How U.S. News Outlets are Focusing on Global Audiences

By Kaitlin Jansen, Special to the News Media Alliance 

The digital age is nothing new, and the internet allows people across the world to access content in real time. But U.S. media companies are realizing that simply posting their content isn’t enough – and they’re expanding to international markets with a new focus on global audiences.

Many outlets began expanding years ago. The Wall Street Journal just celebrated 40 years in Asia. The Huffington Post entered its first international market in 2011 and followed with 14 more. BuzzFeed started a newsroom in the U.K. in 2013 and has since spread to locales including France, Germany, Australia and Brazil.

Even traditional newspapers are following suit – in 2013, The New York Times Company CEO Mark Thompson said the company’s international strategy would “develop over months and years” and would be “a relatively long task to build.”

In a more recent push, The New York Times announced in April it is investing $50 million to expand through NYT Global, beginning in Canada and Australia.

Many of the outlets share similar goals for reaching international consumers. Roddy Salazar, vice president of International for Business Insider – which has 10 international ventures, with more on the way – wrote in July that the company planned on “becoming a truly global brand.” In a memo to New York Times employees, executives wrote that NYT Global was an “opportunity to become an indispensable leader in global news and opinion.”

Arianna Huffington, former editor-in-chief of The Huffington Post, had a more targeted goal for HuffPost Mexico, announced at the beginning of this month. Huffington wrote that the company sought to connect the U.S. and Mexico and “counteract (the) false and dangerous narrative” of Donald Trump’s presidential campaign.

“Global” is a nice buzzword, but how do outlets determine which markets are viable for expansion?

Audience is important. Scott Lamb, BuzzFeed’s vice president for International, told Nieman Lab the company’s decision to expand into Mexico City was helped by the fact that consumers in Mexico spend the second highest amount of time in the world on social media.

Huffington, too, discussed the way Mexico consumes media, calling the population “one of the most connected in the world, with 80 percent of its online audience on social media and 75 percent consuming video online.”

In looking for leaders for their international efforts, many companies have hired from within – the Times pulled three journalists from its international desk to spearhead NYT Global, and Vox promoted Jonathan Hunt, who previously worked in global marketing and communications.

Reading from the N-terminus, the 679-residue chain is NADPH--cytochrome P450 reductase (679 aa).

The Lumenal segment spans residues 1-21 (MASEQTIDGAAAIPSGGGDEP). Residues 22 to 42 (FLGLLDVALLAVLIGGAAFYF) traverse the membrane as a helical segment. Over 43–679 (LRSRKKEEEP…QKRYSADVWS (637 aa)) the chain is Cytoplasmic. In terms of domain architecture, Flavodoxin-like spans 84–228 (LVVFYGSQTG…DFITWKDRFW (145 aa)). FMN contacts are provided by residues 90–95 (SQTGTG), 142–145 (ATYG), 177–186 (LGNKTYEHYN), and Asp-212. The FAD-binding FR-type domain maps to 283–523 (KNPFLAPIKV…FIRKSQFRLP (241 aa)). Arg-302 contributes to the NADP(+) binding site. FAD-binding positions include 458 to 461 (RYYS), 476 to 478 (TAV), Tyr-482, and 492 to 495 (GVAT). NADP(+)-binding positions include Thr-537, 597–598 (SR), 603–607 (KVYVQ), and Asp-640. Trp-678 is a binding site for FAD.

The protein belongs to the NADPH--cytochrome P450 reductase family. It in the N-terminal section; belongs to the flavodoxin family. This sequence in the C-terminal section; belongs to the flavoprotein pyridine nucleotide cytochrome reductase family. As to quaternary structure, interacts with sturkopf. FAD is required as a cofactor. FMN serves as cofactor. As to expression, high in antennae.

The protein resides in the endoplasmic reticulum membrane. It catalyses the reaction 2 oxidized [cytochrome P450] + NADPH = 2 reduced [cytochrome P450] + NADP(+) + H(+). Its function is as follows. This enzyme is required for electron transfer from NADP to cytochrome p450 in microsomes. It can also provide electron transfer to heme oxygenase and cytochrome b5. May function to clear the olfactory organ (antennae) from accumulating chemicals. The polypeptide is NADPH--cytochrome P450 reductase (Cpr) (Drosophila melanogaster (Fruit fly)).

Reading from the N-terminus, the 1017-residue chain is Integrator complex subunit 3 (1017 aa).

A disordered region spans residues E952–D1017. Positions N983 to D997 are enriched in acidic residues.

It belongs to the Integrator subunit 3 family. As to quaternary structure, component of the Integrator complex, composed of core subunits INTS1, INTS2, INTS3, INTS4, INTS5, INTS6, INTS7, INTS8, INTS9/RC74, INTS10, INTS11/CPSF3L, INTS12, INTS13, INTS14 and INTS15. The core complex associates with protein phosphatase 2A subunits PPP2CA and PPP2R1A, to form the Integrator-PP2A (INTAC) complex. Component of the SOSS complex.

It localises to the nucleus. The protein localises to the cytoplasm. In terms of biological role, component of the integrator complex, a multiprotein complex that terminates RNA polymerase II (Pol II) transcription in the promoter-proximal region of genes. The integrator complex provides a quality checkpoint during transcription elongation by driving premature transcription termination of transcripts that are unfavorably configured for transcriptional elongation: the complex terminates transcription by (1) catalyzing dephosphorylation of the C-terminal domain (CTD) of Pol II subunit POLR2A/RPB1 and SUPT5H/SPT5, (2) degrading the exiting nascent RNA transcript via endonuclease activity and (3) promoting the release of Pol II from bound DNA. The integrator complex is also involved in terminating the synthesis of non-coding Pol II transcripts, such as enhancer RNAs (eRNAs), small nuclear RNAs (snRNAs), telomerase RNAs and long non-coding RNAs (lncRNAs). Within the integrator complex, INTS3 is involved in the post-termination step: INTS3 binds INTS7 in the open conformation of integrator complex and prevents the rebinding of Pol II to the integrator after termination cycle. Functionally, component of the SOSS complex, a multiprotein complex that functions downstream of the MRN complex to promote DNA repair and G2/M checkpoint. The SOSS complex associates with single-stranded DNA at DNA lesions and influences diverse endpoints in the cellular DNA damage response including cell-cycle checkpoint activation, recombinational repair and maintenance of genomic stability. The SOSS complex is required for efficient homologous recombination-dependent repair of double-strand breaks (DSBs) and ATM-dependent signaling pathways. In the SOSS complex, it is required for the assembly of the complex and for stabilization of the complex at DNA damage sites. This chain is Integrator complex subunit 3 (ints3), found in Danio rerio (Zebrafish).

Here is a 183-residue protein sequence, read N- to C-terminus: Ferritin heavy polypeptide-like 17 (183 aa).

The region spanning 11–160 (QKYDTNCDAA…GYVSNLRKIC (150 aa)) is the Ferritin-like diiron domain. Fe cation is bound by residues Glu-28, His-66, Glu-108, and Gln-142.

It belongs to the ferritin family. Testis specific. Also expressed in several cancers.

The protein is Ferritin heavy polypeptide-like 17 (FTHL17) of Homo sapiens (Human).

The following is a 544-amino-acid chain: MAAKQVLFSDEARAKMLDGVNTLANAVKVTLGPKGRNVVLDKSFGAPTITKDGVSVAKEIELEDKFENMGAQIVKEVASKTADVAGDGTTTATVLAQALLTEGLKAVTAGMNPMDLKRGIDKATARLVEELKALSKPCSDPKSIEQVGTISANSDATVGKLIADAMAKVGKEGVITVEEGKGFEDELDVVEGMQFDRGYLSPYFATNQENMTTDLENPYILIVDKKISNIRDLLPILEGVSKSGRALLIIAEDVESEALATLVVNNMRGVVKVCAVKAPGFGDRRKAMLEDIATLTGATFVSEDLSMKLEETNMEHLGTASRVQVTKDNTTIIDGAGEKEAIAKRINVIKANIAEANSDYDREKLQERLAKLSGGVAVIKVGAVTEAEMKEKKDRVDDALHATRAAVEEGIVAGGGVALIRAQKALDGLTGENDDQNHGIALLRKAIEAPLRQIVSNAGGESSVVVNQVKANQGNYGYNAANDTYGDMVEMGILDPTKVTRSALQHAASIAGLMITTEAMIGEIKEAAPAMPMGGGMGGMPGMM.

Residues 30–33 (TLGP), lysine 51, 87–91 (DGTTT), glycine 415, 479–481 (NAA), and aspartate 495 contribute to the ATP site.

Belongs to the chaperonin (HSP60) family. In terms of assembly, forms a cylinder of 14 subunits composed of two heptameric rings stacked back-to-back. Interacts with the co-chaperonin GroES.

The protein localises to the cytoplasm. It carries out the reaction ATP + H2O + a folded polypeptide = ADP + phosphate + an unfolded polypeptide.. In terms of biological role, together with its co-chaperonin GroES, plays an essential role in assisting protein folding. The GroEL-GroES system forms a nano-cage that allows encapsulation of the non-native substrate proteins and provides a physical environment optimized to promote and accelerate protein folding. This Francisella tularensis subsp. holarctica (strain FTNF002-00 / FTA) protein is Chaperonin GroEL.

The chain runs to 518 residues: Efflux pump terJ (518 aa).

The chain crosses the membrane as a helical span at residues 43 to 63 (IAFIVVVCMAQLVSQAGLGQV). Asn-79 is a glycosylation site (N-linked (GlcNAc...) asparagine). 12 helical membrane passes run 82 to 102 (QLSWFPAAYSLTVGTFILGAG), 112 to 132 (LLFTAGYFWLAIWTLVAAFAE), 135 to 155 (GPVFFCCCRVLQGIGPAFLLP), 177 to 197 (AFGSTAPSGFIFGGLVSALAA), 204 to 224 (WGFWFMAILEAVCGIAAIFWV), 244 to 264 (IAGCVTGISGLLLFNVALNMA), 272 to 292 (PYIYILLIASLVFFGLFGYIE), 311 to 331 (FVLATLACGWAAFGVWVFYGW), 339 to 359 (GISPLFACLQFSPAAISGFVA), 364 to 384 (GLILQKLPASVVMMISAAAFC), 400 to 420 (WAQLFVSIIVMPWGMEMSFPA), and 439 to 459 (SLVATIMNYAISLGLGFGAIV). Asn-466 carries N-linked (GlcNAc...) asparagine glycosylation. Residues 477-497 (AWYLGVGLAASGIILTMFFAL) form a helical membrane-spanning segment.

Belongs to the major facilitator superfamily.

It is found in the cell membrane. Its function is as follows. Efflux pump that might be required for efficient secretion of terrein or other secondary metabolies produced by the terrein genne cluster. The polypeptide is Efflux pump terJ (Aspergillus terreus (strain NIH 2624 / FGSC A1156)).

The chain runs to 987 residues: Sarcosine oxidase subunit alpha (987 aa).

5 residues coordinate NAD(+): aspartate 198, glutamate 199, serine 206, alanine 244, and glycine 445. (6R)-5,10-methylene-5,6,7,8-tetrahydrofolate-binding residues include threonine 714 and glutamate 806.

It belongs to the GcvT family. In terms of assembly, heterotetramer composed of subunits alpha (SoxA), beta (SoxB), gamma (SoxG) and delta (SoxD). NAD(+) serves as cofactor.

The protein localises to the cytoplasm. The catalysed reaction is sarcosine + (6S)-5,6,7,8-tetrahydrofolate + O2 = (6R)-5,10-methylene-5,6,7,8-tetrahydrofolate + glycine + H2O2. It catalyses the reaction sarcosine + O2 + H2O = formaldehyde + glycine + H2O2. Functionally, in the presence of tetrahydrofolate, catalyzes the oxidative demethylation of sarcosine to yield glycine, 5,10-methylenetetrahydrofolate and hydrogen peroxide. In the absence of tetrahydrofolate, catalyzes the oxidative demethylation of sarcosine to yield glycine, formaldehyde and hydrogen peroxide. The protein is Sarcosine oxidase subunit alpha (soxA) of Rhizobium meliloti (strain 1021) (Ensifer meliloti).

Not so with HuffPost Mexico, where Laura Manzo, who has worked in Mexican media for more than 15 years, is editor-in-chief.

“The strategy from HuffPost in every edition they launch is to focus on local markets, so they look for people that know the local problems or situations,” Manzo told the Alliance. “The success lies in how the local editions make the most of the HuffPost formula in each country. I talked with them about bringing relevant Mexican voices to HuffPost Mexico in order to…understand what’s going in Mexico.”

Many outlets also seek partnerships with local publishers or outlets to gain traction in new markets.

“Partners bring to the table their deep local market expertise, including both commercial and audience insights,” Salazar of Business Insider wrote.

HuffPost Mexico will work with major news company Grupo Imagen Multimedia.

“The entire world of media is looking for alliances with other media because we have huge challenges with the technology revolution,” Manzo said.

Of course, other challenges remain for media companies finding their footing overseas. One problem: Native advertising isn’t as popular in international markets as it is in the U.S.

“Marketers across the globe, if they’re interested in web advertising at all, it’s still dominated by display ads,” Lamb told Digiday in 2014. “So we’re going to have a learning curve working with local brands.”

Regardless of challenges, most see potential for success.

Two months after launching a site in Poland, Business Insider’s traffic from Poland saw a fivefold increase.

But it’s not all about numbers – it’s also about what global journalism could accomplish.

“If this could help to clear misconceptions and combat stereotypes,” Manzo said, “it would be great and one part of our mission (would be) done: empower people.”


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